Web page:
Post by robsrarebreeds on Nov 29, 2010 10:36:46 GMT -5
One small gilt (~35 lbs) has prolapsed her rectum this morning. The rectum is out about 2in and is swollen. It is also bleeding. My question is if anyone has any suggestions or if I should just butcher her? Thanks! Robert
I'd suggest pushing it back in, puting her on pro- or anti- biotics, and feeding her oil (mineral, corn, etc.) as well as high fiber for a week. as long as it's just a little bit it shouldn't be life threatening. then again, whole roasted young pig? mmmmm
So this is what we do with our lambs, we get about a prolapse once a year.Not sure if it works on pigs it is used on cattle.
Get a garden hose about 2.5-3" long, carve the plastic down a bit as the elastic needs to sit in it.Or order a rectal ring from KV vet supplies Push it in the rectum, Keep as much of the rectum out as possible Use elastrator to put elastic over the whole thing and make sure it goes in the groove on the hose.( you don't want it sliding off closing off the rectum)I usually have a small surgical tape around the hose to keep it from going in. once it is on the amputating begins, should fall of in 3 to 5 days. Until it falls off give enima 2x a day, long acting pen.and an anti-inflamatory if you got it.
look up The Pig Sitehttp://www.thepigsite.com/articles/1/pig-health/2829/rectal-prolapse-and-rectal-stricture or look up rectal rings for pigs.
1 milk cow Bernie(Jersey/Angus) 1 horse 3 mules 350 some odd sheep and counting( Dorpers & Katahdins) 3 N.Z.rabbits 11 hens 5 dogs 1 cat 2 kids 1 hubby( one is enouph !!)
Post by Melissa (Nonesuch Farm) on Nov 29, 2010 12:01:37 GMT -5
We have had this happen. If the tissue is still a healthy pink and not ulcerated or dried out/black then lube it up and push it back in... If there is a lot of swelling then cold (but not ice) compresses can help get that down so it will go back... If any of the complications mentioned above are going on then it's best to do the amputation following the instructions above except I'd skip the abx and NSAIDS because if she is not normal after that then she has to go to freezer camp and if you have a lot of junk in her you can't eat her (or wouldn't want to I guess).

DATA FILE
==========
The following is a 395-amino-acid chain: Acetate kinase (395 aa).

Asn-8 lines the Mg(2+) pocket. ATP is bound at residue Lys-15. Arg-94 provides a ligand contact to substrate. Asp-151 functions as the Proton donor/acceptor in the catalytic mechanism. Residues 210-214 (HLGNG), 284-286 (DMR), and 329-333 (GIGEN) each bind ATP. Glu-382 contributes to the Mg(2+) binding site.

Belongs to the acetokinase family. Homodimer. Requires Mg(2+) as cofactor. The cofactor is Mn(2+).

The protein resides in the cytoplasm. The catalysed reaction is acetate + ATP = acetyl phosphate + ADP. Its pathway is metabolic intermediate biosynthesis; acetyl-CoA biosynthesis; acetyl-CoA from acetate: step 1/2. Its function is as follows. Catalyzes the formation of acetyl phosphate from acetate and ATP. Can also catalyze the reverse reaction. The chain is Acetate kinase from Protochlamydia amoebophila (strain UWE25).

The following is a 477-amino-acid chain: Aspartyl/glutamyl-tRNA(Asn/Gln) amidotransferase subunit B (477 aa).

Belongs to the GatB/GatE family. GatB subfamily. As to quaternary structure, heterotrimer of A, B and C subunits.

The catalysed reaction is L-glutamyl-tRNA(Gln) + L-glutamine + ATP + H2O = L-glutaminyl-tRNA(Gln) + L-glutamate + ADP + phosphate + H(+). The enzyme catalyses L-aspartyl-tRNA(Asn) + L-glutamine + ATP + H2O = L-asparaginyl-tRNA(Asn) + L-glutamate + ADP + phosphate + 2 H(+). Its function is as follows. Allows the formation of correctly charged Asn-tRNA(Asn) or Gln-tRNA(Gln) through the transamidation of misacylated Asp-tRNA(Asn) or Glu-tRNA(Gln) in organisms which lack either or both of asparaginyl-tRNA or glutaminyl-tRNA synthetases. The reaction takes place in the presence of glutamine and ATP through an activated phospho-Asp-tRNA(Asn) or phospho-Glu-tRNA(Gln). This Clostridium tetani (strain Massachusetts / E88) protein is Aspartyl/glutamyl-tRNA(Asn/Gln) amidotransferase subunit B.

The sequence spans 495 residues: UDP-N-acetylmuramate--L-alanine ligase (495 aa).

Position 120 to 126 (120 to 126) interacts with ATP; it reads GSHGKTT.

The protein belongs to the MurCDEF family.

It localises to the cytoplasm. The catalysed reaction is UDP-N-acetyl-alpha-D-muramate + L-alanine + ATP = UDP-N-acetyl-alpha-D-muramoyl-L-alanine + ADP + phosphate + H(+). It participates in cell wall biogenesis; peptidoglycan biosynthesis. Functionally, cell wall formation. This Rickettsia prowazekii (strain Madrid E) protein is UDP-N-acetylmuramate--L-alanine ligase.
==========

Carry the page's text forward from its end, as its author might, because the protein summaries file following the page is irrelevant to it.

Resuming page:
Melissa & Don- Homesteader/Farmers and keepers of Faverolles, Ameraucanas & Jubilee Orpington Chickens. Cotton Patch Geese. Muscovy, Welsh Harlequin & Khaki Campbell ducks. American Guinea Hogs. Honeybees. An Organic Garden & Orchard. Life the old fashioned way on 30 acres of Piney Woods. Milking Dexter & Jersey cows & Kinder goats. www.nonesuchfarm.net / www.facebook.com/nonesuchfarm
Post by robsrarebreeds on Nov 29, 2010 16:09:10 GMT -5
Thanks everyone. The prolapse was turning blackish/purplish and I tried to put it back in but as soon as I would get everything in and let her go it would pop right back out. I called the vet and he said that I should try to push everything back in and if that did not work to just butcher her. I worked with her for about one and a half hours and it was not getting any better so I butchered her. Very sad but at least the meat was not wasted. Thanks again for all of your helpful suggestions. Robert
Sorry to hear that you had to butcher her, but you tried and did what you thought was best.
Other remedies for prolapse that I've heard from farmers... (works for uterine also) clean the organ with saline water, and then cover liberally with sugar. It shrinks it and allows it to be pushed back in. Same for slathering with haemoroid ointment.
Post by fullquiverfarm on Nov 30, 2010 20:46:09 GMT -5
We had a piglet prolapse last year...It was a little bigger than a golf ball. We tried putting it back, it came back out. We called a friend that raised pigs. He said he'd tried fixing them in the past, and had just as much luck leaving them alone. We decided to leave it be. It turned dark, and I guess the protruding part simple sloughed off. She was a little stunted for a while, but caught up with the others by the time they were ready for slaughter.
~Stay at home mom of 2(so far) ~Older sister of 10 ~Keeper of critters including: Welsh Harlequin Ducks, Pilgrim Geese, Dutch Bantam chickens, a horse, a pony, Nubian goats, Nigerian Dwarf goats, 3 Golden Retrievers, and a mutt. 1 Jersey milker (Susie), a Jersey/Holstein first freshener (Bounty) and her calf Hamilton and 2 Jersey steers headed for the freezer this Fall.
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